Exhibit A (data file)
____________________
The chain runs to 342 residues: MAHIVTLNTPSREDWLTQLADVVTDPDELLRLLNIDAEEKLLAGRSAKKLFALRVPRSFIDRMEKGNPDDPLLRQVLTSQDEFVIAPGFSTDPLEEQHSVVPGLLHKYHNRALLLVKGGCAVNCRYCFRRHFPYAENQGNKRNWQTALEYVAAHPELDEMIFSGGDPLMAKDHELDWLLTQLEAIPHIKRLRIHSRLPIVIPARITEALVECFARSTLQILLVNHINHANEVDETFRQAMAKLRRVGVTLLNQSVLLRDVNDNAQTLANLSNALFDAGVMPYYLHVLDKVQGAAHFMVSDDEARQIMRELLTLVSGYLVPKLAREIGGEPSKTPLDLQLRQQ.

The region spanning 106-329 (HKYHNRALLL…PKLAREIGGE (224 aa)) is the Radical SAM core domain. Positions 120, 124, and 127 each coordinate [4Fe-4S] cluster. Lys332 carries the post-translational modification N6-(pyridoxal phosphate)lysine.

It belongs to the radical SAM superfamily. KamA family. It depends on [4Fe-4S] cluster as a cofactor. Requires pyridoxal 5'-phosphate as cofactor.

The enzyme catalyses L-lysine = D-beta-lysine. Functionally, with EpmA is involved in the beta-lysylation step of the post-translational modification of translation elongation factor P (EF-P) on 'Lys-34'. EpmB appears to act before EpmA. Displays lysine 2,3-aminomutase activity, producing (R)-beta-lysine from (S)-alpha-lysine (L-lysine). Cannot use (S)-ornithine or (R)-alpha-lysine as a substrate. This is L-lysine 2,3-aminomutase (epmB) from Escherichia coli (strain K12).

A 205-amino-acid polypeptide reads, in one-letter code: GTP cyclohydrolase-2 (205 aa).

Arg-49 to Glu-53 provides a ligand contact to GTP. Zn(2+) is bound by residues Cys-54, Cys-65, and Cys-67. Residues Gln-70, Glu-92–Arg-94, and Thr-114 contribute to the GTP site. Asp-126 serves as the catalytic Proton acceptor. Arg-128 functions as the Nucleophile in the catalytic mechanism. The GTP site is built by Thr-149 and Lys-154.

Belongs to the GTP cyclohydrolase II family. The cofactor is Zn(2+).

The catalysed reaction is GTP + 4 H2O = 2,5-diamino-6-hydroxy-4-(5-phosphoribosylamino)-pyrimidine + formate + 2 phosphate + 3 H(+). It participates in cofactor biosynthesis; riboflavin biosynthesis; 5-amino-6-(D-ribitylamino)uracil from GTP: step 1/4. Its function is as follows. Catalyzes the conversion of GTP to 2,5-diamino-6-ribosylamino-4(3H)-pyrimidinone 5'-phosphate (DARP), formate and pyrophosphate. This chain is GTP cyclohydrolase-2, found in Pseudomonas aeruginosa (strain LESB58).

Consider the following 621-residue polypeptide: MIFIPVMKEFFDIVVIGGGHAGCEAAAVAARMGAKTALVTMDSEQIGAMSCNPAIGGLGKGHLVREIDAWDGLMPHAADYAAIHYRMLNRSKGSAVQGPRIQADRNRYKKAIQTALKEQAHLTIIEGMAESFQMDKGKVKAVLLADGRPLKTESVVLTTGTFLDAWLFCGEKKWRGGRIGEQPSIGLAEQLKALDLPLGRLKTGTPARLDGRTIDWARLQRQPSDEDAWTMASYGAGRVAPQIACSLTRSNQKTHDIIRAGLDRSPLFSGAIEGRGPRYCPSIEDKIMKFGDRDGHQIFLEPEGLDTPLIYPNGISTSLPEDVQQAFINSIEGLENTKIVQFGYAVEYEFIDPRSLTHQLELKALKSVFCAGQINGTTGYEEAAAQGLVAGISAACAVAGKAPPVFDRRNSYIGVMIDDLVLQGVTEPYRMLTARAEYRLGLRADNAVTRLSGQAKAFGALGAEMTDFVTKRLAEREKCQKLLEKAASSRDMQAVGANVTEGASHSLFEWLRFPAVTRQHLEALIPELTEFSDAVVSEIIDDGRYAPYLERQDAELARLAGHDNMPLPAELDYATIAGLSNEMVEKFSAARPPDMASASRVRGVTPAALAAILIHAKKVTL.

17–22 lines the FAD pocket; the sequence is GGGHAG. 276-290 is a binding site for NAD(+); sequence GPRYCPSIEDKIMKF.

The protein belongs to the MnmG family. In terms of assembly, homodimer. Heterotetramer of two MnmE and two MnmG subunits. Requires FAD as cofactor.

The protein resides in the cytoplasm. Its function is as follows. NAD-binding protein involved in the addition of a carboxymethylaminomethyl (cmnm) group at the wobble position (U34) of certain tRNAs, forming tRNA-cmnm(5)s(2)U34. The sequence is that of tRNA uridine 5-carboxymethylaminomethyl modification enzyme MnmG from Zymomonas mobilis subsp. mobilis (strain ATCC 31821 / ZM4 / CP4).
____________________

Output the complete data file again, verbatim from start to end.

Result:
The chain runs to 342 residues: MAHIVTLNTPSREDWLTQLADVVTDPDELLRLLNIDAEEKLLAGRSAKKLFALRVPRSFIDRMEKGNPDDPLLRQVLTSQDEFVIAPGFSTDPLEEQHSVVPGLLHKYHNRALLLVKGGCAVNCRYCFRRHFPYAENQGNKRNWQTALEYVAAHPELDEMIFSGGDPLMAKDHELDWLLTQLEAIPHIKRLRIHSRLPIVIPARITEALVECFARSTLQILLVNHINHANEVDETFRQAMAKLRRVGVTLLNQSVLLRDVNDNAQTLANLSNALFDAGVMPYYLHVLDKVQGAAHFMVSDDEARQIMRELLTLVSGYLVPKLAREIGGEPSKTPLDLQLRQQ.

The region spanning 106-329 (HKYHNRALLL…PKLAREIGGE (224 aa)) is the Radical SAM core domain. Positions 120, 124, and 127 each coordinate [4Fe-4S] cluster. Lys332 carries the post-translational modification N6-(pyridoxal phosphate)lysine.

It belongs to the radical SAM superfamily. KamA family. It depends on [4Fe-4S] cluster as a cofactor. Requires pyridoxal 5'-phosphate as cofactor.

The enzyme catalyses L-lysine = D-beta-lysine. Functionally, with EpmA is involved in the beta-lysylation step of the post-translational modification of translation elongation factor P (EF-P) on 'Lys-34'. EpmB appears to act before EpmA. Displays lysine 2,3-aminomutase activity, producing (R)-beta-lysine from (S)-alpha-lysine (L-lysine). Cannot use (S)-ornithine or (R)-alpha-lysine as a substrate. This is L-lysine 2,3-aminomutase (epmB) from Escherichia coli (strain K12).

A 205-amino-acid polypeptide reads, in one-letter code: GTP cyclohydrolase-2 (205 aa).

Arg-49 to Glu-53 provides a ligand contact to GTP. Zn(2+) is bound by residues Cys-54, Cys-65, and Cys-67. Residues Gln-70, Glu-92–Arg-94, and Thr-114 contribute to the GTP site. Asp-126 serves as the catalytic Proton acceptor. Arg-128 functions as the Nucleophile in the catalytic mechanism. The GTP site is built by Thr-149 and Lys-154.

Belongs to the GTP cyclohydrolase II family. The cofactor is Zn(2+).

The catalysed reaction is GTP + 4 H2O = 2,5-diamino-6-hydroxy-4-(5-phosphoribosylamino)-pyrimidine + formate + 2 phosphate + 3 H(+). It participates in cofactor biosynthesis; riboflavin biosynthesis; 5-amino-6-(D-ribitylamino)uracil from GTP: step 1/4. Its function is as follows. Catalyzes the conversion of GTP to 2,5-diamino-6-ribosylamino-4(3H)-pyrimidinone 5'-phosphate (DARP), formate and pyrophosphate. This chain is GTP cyclohydrolase-2, found in Pseudomonas aeruginosa (strain LESB58).

Consider the following 621-residue polypeptide: MIFIPVMKEFFDIVVIGGGHAGCEAAAVAARMGAKTALVTMDSEQIGAMSCNPAIGGLGKGHLVREIDAWDGLMPHAADYAAIHYRMLNRSKGSAVQGPRIQADRNRYKKAIQTALKEQAHLTIIEGMAESFQMDKGKVKAVLLADGRPLKTESVVLTTGTFLDAWLFCGEKKWRGGRIGEQPSIGLAEQLKALDLPLGRLKTGTPARLDGRTIDWARLQRQPSDEDAWTMASYGAGRVAPQIACSLTRSNQKTHDIIRAGLDRSPLFSGAIEGRGPRYCPSIEDKIMKFGDRDGHQIFLEPEGLDTPLIYPNGISTSLPEDVQQAFINSIEGLENTKIVQFGYAVEYEFIDPRSLTHQLELKALKSVFCAGQINGTTGYEEAAAQGLVAGISAACAVAGKAPPVFDRRNSYIGVMIDDLVLQGVTEPYRMLTARAEYRLGLRADNAVTRLSGQAKAFGALGAEMTDFVTKRLAEREKCQKLLEKAASSRDMQAVGANVTEGASHSLFEWLRFPAVTRQHLEALIPELTEFSDAVVSEIIDDGRYAPYLERQDAELARLAGHDNMPLPAELDYATIAGLSNEMVEKFSAARPPDMASASRVRGVTPAALAAILIHAKKVTL.

17–22 lines the FAD pocket; the sequence is GGGHAG. 276-290 is a binding site for NAD(+); sequence GPRYCPSIEDKIMKF.

The protein belongs to the MnmG family. In terms of assembly, homodimer. Heterotetramer of two MnmE and two MnmG subunits. Requires FAD as cofactor.

The protein resides in the cytoplasm. Its function is as follows. NAD-binding protein involved in the addition of a carboxymethylaminomethyl (cmnm) group at the wobble position (U34) of certain tRNAs, forming tRNA-cmnm(5)s(2)U34. The sequence is that of tRNA uridine 5-carboxymethylaminomethyl modification enzyme MnmG from Zymomonas mobilis subsp. mobilis (strain ATCC 31821 / ZM4 / CP4).